Boeing’s troubled 737 Max aircraft is set to take to the skies again after it was grounded globally in March 2019 following two crashes that killed a total of 346 people.
The Federal Aviation Administration (FAA) has given Boeing the green light to test the aircraft, and the first flight could take place as early as Monday, June 29.
“Flights with FAA test pilots could begin as early as tomorrow, evaluating Boeing’s proposed changes to the automated flight control system on the 737 Max,” the FAA said in a widely reported letter to lawmakers. “Testing is expected to take several days, and will include a wide array of flight maneuvers and emergency procedures to enable the agency to assess whether the changes meet FAA certification standards.”
The 737 Max was grounded after two fatal crashes in the space of juts five months. The first happened in October 2018 when a Lion Air flight came down shortly after taking off from Soekarno–Hatta International Airport in Jakarta, Indonesia, resulting in the deaths of all 157 passengers and crew. Then, in March 2019, an Ethiopian Airlines plane crashed near Addis Ababa in Ethiopia, killing all 189 people on board.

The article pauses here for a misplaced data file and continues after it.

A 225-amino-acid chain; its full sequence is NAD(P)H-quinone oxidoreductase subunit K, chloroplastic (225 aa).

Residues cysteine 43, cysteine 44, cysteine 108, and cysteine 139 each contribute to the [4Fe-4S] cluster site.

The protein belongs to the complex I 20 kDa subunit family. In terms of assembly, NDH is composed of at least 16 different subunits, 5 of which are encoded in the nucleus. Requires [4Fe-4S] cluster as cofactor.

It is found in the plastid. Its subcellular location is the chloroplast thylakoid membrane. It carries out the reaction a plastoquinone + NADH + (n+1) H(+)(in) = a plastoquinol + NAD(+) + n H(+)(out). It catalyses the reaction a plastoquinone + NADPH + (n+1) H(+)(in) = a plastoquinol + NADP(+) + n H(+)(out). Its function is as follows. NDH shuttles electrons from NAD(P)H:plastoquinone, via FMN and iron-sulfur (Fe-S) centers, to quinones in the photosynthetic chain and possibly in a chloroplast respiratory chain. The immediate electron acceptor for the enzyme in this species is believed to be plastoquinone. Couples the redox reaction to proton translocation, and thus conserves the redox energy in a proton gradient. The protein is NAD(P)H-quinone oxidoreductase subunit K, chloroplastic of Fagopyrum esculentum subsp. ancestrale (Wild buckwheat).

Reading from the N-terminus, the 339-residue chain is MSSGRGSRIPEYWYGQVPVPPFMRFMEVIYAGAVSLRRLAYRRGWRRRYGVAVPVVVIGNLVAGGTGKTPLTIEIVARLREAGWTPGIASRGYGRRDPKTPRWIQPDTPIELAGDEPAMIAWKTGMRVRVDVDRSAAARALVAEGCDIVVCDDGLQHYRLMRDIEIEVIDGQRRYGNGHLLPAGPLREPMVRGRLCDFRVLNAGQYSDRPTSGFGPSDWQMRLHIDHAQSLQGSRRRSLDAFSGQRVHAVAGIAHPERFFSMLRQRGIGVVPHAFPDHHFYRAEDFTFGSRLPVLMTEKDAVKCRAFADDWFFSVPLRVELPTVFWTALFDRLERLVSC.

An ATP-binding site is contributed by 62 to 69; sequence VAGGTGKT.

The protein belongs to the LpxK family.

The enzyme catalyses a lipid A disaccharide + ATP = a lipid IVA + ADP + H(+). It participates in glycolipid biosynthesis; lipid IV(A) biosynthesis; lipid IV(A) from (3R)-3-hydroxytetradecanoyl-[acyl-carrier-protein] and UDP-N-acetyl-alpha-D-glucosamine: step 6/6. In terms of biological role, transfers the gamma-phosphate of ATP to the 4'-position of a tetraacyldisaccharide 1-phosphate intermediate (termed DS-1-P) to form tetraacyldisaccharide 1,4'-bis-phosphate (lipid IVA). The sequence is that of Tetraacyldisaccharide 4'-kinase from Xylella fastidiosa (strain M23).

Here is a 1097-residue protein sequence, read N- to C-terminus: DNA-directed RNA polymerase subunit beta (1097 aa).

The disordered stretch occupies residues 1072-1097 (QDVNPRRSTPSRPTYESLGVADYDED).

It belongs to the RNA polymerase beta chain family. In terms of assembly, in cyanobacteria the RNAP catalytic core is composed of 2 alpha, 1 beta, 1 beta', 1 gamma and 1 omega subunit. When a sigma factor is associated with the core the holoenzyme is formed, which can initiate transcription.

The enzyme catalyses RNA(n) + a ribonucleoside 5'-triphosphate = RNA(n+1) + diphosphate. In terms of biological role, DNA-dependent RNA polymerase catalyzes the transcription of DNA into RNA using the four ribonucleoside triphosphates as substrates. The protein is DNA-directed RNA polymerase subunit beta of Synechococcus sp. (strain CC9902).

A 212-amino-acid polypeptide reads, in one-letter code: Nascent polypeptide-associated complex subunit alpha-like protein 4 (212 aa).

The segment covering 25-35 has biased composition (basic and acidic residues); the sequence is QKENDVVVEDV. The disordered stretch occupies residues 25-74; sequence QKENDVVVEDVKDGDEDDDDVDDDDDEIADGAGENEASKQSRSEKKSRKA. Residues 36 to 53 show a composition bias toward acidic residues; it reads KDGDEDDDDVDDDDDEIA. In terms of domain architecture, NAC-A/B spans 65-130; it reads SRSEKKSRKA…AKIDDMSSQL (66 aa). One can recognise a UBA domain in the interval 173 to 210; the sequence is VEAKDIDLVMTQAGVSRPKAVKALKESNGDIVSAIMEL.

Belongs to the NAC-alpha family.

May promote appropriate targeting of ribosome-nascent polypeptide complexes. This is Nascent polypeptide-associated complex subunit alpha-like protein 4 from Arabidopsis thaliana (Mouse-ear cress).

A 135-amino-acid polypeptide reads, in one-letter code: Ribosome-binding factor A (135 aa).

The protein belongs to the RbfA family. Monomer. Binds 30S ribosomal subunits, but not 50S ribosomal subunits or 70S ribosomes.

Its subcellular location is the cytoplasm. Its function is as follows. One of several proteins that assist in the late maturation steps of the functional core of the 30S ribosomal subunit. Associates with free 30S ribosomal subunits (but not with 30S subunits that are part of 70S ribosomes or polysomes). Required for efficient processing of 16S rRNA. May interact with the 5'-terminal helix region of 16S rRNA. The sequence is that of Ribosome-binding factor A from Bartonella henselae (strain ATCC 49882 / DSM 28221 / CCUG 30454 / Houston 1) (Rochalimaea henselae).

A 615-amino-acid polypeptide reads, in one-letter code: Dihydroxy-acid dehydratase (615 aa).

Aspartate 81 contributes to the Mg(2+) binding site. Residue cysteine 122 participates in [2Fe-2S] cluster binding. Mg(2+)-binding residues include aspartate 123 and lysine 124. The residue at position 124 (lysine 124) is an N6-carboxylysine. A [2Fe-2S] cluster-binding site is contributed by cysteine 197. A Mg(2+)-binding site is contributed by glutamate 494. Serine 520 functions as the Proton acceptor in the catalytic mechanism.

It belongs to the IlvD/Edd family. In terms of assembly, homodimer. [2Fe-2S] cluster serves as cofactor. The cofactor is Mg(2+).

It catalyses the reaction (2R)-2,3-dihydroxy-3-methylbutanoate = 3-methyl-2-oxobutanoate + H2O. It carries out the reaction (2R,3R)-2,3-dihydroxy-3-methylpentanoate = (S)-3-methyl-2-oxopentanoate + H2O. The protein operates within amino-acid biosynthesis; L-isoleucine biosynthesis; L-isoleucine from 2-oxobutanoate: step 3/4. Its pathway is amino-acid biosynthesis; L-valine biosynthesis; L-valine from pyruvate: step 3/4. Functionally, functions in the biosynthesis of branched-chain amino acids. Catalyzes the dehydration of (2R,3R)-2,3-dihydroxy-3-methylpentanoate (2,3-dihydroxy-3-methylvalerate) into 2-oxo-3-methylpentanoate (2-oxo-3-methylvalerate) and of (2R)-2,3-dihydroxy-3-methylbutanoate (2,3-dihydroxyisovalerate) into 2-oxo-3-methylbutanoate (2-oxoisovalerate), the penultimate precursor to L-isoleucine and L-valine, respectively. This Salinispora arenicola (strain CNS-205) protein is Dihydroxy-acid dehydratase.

Crash investigations discovered that a fault with the Max’s automated flight control system sent the doomed planes into nosedives. Boeing set about developing a fix, which has now been implemented, though during the jet’s grounding several other faults were also identified and therefore had to be addressed.
The test flights, which are expected to take place near Boeing’s manufacturing base in Seattle, Washington, will use a 737 Max equipped with computer equipment to test the revamped flight control system while also monitoring the plane’s response to various other scenarios.
Of course, even if the first test flights go well, further checks lasting weeks or possibly months will likely be needed in order to satisfy the FAA that the 737 Max is safe for commercial air travel.
Around 500 Max planes operated by carriers around the world are currently out of service, while Boeing has a further 400 in storage waiting to be delivered to customers.
Production of the beleaguered aircraft was suspended in January 2020 while Boeing waited for the FAA to complete a review of the Max’s design changes. Boeing said in May 2020 that it was ready to start building the Max again, albeit at “a low rate.”
“Safely returning the 737 Max to service is our top priority,” Boeing said at the time, adding, “We know that the process of approving the 737 Max’s return to service, and of determining appropriate training requirements, must be extraordinarily thorough and robust, to ensure that our regulators, customers, and the flying public have confidence in the 737 Max updates.”
Digital Trends has reached out to Boeing for more information on the upcoming testing and we will update this article when we hear back.
Published at Mon, 29 Jun 2020 01:45:38 +0000